But it is said that the purpose of the statute was to give the recognized heir a status which would entitle him to enjoy the allotted land, and not to leave all his rights of enjoyment open to changing decisions which might be made during the long period of the trust term, and thus virtually destroy the right of property in favor of the heir which it was the obvious purpose of the statute to protect. But, in last analysis, this is a mere argument seeking to destroy a lawful power by the suggestion of a possible abuse. We say this because, although it be conceded, for the sake of the argument only, that an exercise of power which was plainly an abuse of discretion, depriving of the right which the statute plainly gave, would be subject to correction by the courts, such concession would be here without influence, since there is no basis whatever upon which to rest an assumption of abuse of discretion.
(b) So far as the Nebraska decree is concerned, the mistake upon which the proposition proceeds is obvious; since, conceding the premise upon which it must rest to be well founded, it affords no ground for preventing by judicial action the exercise by the Secretary of his power to determine the legal heirs, and in doing so to ascertain the existence of the Nebraska judgment, the jurisdiction ratione materioe of the court by which it was rendered, and the legal effect which it was entitled to receive under the law of Nebraska.
There was a suggestion in argument, which it was conceded was not made in the courts below, of an absolute want of jurisdiction upon the theory that, as the title of the allotted property was yet in the United States for the purposes of the trust, there could in any event be no jurisdiction over the cause, since, in substance and effect, it was a suit against the United States. As, however, the considerations involved in this proposition were absolutely coincident with those required to be taken into view in order to determine the power of the Secretary, we have not deemed it necessary to specially consider the subject.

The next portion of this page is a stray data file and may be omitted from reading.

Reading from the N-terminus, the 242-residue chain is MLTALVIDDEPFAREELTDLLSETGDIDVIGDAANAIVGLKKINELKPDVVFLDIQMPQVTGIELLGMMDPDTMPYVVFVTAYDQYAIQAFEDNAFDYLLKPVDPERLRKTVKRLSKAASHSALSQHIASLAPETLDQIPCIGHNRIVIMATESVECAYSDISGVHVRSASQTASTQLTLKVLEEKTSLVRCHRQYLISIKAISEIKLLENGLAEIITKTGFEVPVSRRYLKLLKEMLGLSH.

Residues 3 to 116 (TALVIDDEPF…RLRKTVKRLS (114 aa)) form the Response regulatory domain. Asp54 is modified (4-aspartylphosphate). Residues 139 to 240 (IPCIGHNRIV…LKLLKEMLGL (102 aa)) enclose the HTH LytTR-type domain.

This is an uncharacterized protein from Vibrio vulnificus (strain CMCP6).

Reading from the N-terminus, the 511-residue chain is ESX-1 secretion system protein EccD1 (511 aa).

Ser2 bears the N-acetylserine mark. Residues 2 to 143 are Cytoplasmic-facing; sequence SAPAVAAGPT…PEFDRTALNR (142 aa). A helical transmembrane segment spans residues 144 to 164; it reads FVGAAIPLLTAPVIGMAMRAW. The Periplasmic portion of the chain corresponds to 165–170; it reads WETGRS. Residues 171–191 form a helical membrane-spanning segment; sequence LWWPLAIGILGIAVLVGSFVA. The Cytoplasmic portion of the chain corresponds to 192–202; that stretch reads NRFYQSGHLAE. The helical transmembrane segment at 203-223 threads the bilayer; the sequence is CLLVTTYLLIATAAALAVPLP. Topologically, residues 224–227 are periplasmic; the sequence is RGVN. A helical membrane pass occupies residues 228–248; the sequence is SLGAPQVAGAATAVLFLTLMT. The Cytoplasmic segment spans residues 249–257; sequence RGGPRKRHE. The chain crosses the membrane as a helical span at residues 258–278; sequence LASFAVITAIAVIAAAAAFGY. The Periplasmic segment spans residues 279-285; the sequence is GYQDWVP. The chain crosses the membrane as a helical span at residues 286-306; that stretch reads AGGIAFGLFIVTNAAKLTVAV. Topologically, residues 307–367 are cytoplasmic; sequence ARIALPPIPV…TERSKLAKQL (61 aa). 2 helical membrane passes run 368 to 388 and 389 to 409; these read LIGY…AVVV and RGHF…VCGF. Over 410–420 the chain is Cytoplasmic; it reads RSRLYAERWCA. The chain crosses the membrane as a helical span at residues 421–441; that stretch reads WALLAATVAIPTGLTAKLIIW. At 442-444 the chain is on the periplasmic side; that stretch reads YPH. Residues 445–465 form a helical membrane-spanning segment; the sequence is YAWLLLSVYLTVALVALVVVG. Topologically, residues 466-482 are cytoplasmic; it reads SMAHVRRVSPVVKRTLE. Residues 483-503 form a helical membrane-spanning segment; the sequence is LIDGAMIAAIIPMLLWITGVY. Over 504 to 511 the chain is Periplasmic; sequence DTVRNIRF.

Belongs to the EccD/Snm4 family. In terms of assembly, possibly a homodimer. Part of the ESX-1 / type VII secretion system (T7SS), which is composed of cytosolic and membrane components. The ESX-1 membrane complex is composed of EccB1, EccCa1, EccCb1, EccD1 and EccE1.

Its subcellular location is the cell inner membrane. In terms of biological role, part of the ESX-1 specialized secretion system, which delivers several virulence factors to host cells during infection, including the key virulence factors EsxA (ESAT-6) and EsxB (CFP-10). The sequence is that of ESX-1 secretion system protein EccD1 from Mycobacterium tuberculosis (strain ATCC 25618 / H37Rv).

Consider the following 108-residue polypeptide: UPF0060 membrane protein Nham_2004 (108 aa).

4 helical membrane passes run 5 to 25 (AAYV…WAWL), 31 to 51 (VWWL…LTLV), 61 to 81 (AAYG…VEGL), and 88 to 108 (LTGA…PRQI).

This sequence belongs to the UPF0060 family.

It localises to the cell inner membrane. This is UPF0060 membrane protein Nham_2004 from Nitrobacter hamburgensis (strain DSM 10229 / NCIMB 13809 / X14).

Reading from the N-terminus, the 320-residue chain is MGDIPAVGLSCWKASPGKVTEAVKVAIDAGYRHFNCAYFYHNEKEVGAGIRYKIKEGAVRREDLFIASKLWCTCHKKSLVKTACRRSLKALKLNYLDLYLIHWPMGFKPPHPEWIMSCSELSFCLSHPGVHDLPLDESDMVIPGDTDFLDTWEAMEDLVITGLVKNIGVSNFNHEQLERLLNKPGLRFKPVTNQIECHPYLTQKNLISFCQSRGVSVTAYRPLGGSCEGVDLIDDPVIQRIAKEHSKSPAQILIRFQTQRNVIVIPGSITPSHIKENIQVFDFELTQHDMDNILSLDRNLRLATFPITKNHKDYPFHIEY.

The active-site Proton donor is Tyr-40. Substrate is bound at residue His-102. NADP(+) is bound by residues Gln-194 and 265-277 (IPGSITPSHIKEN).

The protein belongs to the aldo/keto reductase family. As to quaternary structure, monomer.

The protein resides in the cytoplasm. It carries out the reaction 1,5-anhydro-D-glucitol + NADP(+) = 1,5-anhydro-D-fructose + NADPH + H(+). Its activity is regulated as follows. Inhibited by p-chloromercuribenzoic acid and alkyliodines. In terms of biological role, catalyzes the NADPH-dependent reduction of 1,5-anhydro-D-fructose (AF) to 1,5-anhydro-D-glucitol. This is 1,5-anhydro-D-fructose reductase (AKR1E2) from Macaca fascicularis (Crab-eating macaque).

It follows from what we have said that the court below was without jurisdiction to control the conduct of the Secretary concerning a matter within the administrative authority of that officer, and therefore that the mandamus was wrongfully allowed, and the judgment awarding it must be and it is reversed and the case remanded with directions to affirm the judgment of the Supreme Court of the District of Columbia, dismissing the petition for a writ of mandamus.
Mr. Justice McReynolds took no part in the consideration and decision of this case.
'That when any Indian to whom an allotment of land has been made, or may hereafter be made, dies before the expiration of the trust period and before the issuance of a fee-simple patent, without having made a will disposing of said allotment as hereinafter provided, the Secretary of the Interior, upon notice and hearing, under such rules as he may prescribe, shall ascertain the legal heirs of such decedent, and his decision thereon shall be final and conclusive. If the Secretary of the Interior decides the heir or heirs of such decedent competent to manage their own affairs, he shall issue to such heir or heirs a patent in fee for the allotment of such decedent; if he shall decide one or more of the heirs to be incompetent, he may, in his discretion, cause such lands to be sold: Provided, That if the Secretary of the Interior shall find that the lands of the decedent are capable of partition to the advantage of the heirs, he may cause the shares of such as are competent, upon their petition, to be set aside and patents in fee to be issued to them therefor.'